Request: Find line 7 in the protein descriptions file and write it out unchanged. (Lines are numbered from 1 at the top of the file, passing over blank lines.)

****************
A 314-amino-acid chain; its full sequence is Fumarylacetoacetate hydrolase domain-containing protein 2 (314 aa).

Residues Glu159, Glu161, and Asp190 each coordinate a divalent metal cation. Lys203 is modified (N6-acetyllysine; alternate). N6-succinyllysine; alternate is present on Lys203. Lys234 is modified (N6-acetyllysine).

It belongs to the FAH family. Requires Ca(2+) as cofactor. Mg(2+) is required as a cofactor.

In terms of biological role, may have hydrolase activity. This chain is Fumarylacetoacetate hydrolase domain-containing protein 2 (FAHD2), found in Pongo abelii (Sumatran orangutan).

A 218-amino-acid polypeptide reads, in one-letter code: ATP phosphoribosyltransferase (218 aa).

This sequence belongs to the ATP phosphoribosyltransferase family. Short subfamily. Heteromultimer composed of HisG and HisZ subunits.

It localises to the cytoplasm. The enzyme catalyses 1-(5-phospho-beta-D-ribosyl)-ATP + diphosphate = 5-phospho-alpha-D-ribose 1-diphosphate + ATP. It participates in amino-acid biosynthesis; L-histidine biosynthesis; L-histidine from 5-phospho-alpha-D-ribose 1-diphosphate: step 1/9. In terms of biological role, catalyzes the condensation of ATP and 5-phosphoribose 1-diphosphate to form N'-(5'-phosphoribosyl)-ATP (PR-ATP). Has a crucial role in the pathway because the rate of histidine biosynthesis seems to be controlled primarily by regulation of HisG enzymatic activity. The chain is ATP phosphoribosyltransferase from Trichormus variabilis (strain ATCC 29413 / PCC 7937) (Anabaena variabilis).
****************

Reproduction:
It localises to the cytoplasm. The enzyme catalyses 1-(5-phospho-beta-D-ribosyl)-ATP + diphosphate = 5-phospho-alpha-D-ribose 1-diphosphate + ATP. It participates in amino-acid biosynthesis; L-histidine biosynthesis; L-histidine from 5-phospho-alpha-D-ribose 1-diphosphate: step 1/9. In terms of biological role, catalyzes the condensation of ATP and 5-phosphoribose 1-diphosphate to form N'-(5'-phosphoribosyl)-ATP (PR-ATP). Has a crucial role in the pathway because the rate of histidine biosynthesis seems to be controlled primarily by regulation of HisG enzymatic activity. The chain is ATP phosphoribosyltransferase from Trichormus variabilis (strain ATCC 29413 / PCC 7937) (Anabaena variabilis).